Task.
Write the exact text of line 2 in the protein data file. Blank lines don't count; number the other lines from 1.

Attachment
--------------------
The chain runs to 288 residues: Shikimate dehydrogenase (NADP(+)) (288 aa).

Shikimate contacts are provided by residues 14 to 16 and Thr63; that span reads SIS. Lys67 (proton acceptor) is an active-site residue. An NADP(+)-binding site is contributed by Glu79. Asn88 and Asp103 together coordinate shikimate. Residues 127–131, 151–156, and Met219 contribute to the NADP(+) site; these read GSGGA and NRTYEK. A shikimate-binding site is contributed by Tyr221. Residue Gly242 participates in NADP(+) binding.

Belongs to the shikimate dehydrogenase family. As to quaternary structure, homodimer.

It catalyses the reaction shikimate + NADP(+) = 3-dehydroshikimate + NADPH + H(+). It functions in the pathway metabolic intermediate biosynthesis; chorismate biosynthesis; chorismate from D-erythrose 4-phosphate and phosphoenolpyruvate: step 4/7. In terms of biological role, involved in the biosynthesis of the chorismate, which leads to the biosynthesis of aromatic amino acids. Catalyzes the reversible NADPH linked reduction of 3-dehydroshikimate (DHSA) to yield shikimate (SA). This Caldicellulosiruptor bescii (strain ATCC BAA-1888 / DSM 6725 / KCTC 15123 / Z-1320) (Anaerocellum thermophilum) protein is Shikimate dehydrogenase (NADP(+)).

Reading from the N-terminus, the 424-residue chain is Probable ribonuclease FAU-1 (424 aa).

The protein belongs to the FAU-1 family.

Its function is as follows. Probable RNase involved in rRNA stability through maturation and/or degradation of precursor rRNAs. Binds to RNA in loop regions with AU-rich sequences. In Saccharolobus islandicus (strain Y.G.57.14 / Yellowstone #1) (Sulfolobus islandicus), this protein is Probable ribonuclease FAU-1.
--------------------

Shikimate contacts are provided by residues 14 to 16 and Thr63; that span reads SIS. Lys67 (proton acceptor) is an active-site residue. An NADP(+)-binding site is contributed by Glu79. Asn88 and Asp103 together coordinate shikimate. Residues 127–131, 151–156, and Met219 contribute to the NADP(+) site; these read GSGGA and NRTYEK. A shikimate-binding site is contributed by Tyr221. Residue Gly242 participates in NADP(+) binding.